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midichords // over 2 years ago //

By Patricia Lomako

If you are an electronic music producer and you want to add speech or some vocal lines to your track, then you will obviously need a microphone. But if you are on a tight budget you really do not wish to pay a lot of money for a top class microphone.  In this article we will compare two cheap microphones that promise to give you a very good recording quality and compare them in terms of sound quality.

The mics we will look at in this article are the Sure PG58 and the Samson Go Mic.

The Shure PG58 Dynamic Vocal Microphone is a microphone designed to be used in lead and backup vocal performance applications. It is a so-called cardioid microphone, which picks up sound that comes from the front and much less from the rear or sides. This makes it good for live performances, especially when several mics are used at the same time.

While not meant for a studio recording there are various articles that mention the PG58 is quite often used for vocal recording, even by famous musicians in high-quality recording studios. This makes us curious of course, which is why we will give this microphone a try in this article. 

Original price USD 104, but we saw that at you can be the proud owner for around USD 60.

The second microphone is the Samson Go Mic which is a very cheap version of a condenser microphone. In general, what makes a condenser microphone good for studio recordings is its sensitivity, its capability to capture the subtle nuances in a singer’s voice.

Our microphone, the Samson Go Mic, is perhaps not really meant for a vocal recording though, but rather for speech. It’s primarily meant for voice-overs, for clear conversations via programs like Skype as well as for video/audio lesson recordings. Despite of this, we were really surprised by the quality of the vocal recordings done with this microphone.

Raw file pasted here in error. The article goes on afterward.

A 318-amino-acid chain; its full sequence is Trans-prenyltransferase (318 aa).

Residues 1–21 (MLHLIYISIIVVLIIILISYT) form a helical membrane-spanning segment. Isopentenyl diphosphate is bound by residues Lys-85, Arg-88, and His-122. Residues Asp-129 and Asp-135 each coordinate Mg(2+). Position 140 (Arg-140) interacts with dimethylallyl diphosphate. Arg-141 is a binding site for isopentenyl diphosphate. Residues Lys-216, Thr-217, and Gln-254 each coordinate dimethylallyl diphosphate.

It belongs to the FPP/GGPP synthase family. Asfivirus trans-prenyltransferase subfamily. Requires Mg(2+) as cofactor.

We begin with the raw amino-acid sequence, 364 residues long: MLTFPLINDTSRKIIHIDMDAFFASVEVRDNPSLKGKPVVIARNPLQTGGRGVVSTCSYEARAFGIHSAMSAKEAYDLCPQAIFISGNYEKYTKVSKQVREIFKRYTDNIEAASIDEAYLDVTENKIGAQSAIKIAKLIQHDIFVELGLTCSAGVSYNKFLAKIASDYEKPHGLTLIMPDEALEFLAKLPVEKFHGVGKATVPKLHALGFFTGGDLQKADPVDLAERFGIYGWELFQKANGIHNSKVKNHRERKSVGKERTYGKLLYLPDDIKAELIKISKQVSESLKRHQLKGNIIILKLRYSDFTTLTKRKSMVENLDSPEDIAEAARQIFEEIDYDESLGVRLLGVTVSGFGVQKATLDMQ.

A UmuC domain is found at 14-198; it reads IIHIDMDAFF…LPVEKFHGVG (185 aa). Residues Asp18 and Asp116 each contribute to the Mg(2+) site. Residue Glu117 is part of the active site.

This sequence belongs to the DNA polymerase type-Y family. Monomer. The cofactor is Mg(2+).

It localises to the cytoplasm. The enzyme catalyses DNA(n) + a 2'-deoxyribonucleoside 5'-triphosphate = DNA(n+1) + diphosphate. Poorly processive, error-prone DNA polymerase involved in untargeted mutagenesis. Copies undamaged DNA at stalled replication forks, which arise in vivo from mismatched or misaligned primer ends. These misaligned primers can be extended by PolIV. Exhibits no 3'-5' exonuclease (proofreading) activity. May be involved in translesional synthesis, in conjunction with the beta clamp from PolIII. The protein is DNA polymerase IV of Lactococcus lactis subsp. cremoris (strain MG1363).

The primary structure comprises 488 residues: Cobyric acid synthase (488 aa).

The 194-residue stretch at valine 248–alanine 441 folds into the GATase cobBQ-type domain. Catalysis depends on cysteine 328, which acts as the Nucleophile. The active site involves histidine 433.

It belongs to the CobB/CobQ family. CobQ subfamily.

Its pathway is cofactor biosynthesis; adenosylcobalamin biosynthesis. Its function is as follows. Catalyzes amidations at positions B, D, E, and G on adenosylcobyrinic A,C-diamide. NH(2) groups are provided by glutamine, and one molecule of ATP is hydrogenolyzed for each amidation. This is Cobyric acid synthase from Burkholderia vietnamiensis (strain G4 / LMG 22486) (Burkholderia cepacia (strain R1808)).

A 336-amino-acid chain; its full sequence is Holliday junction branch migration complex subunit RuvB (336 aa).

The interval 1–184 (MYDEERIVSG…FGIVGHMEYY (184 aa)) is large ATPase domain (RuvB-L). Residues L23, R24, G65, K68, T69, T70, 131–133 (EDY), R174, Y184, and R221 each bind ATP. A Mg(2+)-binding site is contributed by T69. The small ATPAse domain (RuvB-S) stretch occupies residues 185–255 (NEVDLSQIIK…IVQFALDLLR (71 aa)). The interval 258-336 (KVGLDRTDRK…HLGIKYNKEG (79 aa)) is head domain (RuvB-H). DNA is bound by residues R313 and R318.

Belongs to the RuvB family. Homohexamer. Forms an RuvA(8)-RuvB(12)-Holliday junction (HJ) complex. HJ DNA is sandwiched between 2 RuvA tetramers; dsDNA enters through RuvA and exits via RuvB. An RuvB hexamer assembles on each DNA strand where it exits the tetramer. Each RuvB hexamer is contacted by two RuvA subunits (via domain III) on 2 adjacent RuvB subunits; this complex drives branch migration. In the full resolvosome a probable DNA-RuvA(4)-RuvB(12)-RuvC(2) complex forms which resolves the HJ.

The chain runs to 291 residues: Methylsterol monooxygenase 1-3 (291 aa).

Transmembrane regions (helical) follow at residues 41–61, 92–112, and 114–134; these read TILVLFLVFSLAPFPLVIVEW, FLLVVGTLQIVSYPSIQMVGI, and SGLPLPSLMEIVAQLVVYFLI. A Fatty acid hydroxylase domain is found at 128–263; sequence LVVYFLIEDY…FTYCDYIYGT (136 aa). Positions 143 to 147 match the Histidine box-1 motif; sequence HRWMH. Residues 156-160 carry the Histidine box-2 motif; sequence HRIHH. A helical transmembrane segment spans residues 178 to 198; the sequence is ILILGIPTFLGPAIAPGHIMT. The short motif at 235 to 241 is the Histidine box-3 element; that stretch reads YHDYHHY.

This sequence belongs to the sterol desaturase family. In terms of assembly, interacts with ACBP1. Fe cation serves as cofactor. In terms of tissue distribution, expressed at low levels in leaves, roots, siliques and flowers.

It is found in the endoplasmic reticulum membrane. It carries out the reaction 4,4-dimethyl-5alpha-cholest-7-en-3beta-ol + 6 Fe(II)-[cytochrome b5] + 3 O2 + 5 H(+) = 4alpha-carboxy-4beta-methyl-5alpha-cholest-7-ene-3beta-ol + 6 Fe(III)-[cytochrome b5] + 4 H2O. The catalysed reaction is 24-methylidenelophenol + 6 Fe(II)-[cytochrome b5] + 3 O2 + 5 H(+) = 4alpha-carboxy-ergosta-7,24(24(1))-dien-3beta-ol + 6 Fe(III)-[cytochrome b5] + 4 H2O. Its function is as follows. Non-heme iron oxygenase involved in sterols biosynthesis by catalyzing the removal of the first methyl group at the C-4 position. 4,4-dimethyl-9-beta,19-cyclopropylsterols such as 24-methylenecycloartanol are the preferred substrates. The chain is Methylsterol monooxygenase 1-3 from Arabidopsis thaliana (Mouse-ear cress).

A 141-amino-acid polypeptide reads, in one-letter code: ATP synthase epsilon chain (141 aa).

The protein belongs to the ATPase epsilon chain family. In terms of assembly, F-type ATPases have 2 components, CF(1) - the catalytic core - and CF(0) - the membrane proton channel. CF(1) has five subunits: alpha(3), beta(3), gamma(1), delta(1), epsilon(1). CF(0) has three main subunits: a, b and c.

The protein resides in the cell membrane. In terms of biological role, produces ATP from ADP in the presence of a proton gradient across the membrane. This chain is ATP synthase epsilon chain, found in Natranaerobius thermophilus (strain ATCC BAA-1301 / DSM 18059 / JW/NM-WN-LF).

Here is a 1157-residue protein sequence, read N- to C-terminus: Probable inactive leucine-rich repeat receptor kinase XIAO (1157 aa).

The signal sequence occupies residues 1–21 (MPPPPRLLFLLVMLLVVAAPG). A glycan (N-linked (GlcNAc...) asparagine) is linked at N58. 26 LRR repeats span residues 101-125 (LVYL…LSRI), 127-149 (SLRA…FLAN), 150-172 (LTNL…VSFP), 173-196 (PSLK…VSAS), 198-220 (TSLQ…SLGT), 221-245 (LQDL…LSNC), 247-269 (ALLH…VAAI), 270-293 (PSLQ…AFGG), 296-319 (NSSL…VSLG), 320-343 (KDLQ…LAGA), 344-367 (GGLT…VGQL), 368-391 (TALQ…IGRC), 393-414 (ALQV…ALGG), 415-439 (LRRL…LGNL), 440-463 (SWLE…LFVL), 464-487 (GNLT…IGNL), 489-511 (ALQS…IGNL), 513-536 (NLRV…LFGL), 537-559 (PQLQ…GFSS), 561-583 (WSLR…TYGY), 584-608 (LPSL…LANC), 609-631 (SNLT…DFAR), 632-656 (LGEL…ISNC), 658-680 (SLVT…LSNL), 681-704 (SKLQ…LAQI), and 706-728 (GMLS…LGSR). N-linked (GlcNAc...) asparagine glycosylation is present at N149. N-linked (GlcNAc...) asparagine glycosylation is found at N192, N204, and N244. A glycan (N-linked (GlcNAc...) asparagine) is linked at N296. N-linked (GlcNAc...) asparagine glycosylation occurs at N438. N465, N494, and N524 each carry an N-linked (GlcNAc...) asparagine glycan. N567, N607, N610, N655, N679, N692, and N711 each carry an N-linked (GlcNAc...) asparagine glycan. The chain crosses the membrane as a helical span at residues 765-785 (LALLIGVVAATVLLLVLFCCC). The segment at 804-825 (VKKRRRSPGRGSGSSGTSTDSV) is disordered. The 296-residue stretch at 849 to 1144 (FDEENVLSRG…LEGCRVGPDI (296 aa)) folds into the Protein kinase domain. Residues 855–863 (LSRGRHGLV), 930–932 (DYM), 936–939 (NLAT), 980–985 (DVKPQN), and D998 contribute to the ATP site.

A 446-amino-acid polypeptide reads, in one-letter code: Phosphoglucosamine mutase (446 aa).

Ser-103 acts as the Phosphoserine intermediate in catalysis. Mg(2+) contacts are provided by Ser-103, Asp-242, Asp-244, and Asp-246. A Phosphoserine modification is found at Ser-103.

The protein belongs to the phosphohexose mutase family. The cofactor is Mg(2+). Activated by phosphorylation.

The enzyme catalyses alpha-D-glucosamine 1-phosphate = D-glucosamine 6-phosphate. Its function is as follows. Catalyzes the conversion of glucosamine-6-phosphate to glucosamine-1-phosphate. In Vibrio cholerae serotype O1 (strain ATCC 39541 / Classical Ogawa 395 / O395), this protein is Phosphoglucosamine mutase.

For around USD 40 you can get one at

Now, enough talking, let’s have a listen to some recordings done with these mic’s. Before listening, note that both samples were recorded in the same environment (bedroom) without any soundproofing. No effects added, everything is completely dry.

Shure PG85 sample:

Samson Go Mic Sample:

Can you hear the difference? Both do a good job, but the Shure microphone – despite the stories about famous musician’s and pro recording studio use – has some (unnecessary) noise in the recording. The recording done by a Samson mic is much cleaner, the tone is a lot more pleasant to our ears.

Of course, the purpose of dynamic (Shure) microphone is to have a mic for live performances and not for studio recordings. So we’re comparing apples with pears. But if you’re tempted by marketing phrases like “used by famous musicians in professional studio’s”, then think again. It’s not a bad microphone, but for studio recordings I’d rather go with the Samson Go Mic. It’s cheap, it’s easy to use (plug and play) and delivers a remarkable clean recording.

Patricia Lomako - also known as Patricia Blush - is a professional singer, composer, music producer and music tutor. She finished the BMus Degree in Contemporary Performance (Vocals) at the Academy of Contemporary Music (Guildford, UK) and holds a Higher Certificate in Contemporary Vocal Teaching. She composes and produces various styles of music for video's, blogs, websites, etc. She also produces electronic music (mainly pop, but influenced by and mixed with House, Deep House, Drum and Bass and Electro). Her tracks are used in playlists for retailers, restaurants, gyms around the globe. Some of her clients are: M&S, SportsDirect, KFC and Clas Ohlson. Visit her on Facebook at You can listen to some of her tracks on her soundcloud page:



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